Not a day goes by that I don’t hear about some celebrity or public figure getting in trouble for something they posted on social media. The opportunities the internet offers for collaboration, publishing, and discussion have a dark side as well. Imprudent posting by leaders can end up coming back to haunt an organization, or individual, at the worst possible moment.
It’s easy for leaders to simply do the risk-reward calculation and decide not to participate. I think that’s a mistake. Engagement in the conversation, be it professional or personal, is an important part of the 21st Century business environment. The trick is to be smart about how you participate.
Posting too much can get you sent to “Twitter Jail” (h/t Lawrence Wray), and posting too little can get you overlooked.
I encourage leaders to manage their social media accounts carefully. In fact, I think of how I engage on social media personally the same way I engage professionally because the public (and peers) don’t really see a difference. If you treat each post like a “press release” then you’ll have a good rule for what to write. The same goes for email, by the way: every email is public. Don’t write anything you don’t want posted on the company bulletin board.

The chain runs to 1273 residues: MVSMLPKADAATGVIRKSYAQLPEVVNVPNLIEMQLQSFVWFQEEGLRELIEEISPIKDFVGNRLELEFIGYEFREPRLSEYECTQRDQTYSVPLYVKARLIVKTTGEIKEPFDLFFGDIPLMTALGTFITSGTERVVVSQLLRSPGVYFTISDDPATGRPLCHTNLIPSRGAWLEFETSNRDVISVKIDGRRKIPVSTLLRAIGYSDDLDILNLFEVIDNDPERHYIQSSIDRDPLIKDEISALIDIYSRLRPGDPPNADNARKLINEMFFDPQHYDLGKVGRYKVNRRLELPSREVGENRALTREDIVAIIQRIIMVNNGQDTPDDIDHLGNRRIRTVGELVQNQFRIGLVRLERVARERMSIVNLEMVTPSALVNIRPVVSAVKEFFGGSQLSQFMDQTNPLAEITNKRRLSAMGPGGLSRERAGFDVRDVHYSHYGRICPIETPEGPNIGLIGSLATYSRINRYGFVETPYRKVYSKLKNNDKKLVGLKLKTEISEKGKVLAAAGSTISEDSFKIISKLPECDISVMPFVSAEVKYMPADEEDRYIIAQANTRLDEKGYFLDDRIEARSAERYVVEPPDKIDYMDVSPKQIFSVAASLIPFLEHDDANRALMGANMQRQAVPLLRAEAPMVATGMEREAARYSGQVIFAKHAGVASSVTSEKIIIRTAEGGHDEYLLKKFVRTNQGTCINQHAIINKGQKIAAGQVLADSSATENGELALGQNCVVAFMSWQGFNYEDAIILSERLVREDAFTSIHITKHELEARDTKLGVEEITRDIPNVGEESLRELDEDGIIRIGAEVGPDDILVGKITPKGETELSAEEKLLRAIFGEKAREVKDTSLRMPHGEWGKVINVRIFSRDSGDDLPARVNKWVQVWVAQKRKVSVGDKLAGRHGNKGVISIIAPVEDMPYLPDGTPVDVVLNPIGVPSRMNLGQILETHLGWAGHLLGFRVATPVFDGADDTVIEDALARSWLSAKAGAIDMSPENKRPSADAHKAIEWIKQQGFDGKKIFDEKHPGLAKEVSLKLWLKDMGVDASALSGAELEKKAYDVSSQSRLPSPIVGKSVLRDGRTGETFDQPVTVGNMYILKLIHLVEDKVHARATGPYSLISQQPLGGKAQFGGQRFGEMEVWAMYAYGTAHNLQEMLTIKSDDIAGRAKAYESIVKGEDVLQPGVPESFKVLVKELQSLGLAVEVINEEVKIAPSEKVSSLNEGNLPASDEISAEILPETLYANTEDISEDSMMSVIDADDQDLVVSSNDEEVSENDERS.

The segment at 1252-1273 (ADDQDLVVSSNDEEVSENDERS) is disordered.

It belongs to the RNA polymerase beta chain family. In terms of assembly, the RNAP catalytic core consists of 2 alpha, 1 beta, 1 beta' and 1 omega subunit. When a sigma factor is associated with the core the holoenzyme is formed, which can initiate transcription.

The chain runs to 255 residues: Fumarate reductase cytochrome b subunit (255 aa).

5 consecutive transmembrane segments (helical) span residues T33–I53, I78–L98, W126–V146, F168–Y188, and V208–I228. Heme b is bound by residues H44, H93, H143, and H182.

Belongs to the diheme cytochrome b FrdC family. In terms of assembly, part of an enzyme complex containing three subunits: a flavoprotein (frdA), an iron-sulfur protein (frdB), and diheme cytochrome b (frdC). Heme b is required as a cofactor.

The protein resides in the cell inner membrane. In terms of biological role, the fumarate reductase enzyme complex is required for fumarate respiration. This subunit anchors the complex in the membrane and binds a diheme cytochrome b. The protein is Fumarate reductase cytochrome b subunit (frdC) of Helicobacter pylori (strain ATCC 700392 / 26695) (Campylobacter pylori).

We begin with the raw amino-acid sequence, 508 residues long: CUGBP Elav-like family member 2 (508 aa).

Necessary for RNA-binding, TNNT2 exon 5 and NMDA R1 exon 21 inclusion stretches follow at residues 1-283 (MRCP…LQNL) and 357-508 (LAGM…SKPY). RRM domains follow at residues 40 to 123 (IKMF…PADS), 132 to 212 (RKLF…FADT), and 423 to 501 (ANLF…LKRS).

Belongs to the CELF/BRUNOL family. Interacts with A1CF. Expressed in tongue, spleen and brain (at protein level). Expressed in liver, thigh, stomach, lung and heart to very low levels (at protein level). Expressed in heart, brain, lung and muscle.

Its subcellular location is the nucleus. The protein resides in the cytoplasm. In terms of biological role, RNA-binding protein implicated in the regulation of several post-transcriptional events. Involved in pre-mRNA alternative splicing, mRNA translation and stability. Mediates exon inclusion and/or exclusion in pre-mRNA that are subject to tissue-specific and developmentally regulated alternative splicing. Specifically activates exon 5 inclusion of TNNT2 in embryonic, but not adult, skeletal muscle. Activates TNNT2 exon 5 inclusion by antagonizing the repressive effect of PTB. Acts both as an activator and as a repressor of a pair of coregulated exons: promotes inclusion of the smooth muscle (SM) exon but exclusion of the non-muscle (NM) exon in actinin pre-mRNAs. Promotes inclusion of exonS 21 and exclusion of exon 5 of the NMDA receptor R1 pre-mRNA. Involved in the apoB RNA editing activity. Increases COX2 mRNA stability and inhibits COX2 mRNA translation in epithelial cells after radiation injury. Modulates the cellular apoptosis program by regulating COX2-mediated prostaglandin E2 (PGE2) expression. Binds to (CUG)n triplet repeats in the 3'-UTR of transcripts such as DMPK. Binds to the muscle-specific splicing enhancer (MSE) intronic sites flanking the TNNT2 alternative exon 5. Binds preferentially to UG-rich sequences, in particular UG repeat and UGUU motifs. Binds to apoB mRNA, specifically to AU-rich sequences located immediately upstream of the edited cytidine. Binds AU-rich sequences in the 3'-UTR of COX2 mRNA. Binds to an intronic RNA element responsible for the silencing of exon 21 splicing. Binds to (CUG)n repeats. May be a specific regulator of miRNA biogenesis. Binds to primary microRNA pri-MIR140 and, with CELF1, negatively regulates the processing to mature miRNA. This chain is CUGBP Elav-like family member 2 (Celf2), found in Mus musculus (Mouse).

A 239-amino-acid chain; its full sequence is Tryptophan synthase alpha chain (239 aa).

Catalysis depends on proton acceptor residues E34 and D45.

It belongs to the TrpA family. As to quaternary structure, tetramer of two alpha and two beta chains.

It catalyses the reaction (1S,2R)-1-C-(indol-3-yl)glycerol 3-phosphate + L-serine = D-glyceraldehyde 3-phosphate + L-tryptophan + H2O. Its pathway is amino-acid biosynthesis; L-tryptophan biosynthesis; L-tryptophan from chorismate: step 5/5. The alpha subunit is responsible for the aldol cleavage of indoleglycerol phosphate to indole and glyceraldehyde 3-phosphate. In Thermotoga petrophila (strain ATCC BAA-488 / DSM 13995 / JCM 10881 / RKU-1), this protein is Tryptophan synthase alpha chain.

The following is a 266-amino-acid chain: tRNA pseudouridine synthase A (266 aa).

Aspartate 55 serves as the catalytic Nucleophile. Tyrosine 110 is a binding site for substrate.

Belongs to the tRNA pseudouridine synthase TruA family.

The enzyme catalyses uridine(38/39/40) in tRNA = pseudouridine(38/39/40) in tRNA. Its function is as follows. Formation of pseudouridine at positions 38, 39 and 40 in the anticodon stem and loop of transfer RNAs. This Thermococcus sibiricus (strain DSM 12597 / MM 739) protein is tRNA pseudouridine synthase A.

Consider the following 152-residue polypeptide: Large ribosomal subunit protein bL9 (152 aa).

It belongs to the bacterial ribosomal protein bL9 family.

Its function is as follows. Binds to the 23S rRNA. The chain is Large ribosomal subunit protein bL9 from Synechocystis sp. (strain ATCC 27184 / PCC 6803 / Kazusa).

But beyond just social media, there’s the entire online presence that needs attention. Even if you’re not active in social media, all leaders and especially senior leaders, have an online “profile.” Steve Cody and Sam Ford have written a great little primer over at Inc.com. Worth the read: 7 Reasons You Need to Manage Your Online Presence More Carefully
The bottom line is this: leaders need to understand their public persona extends into cyberspace and manage it deliberately.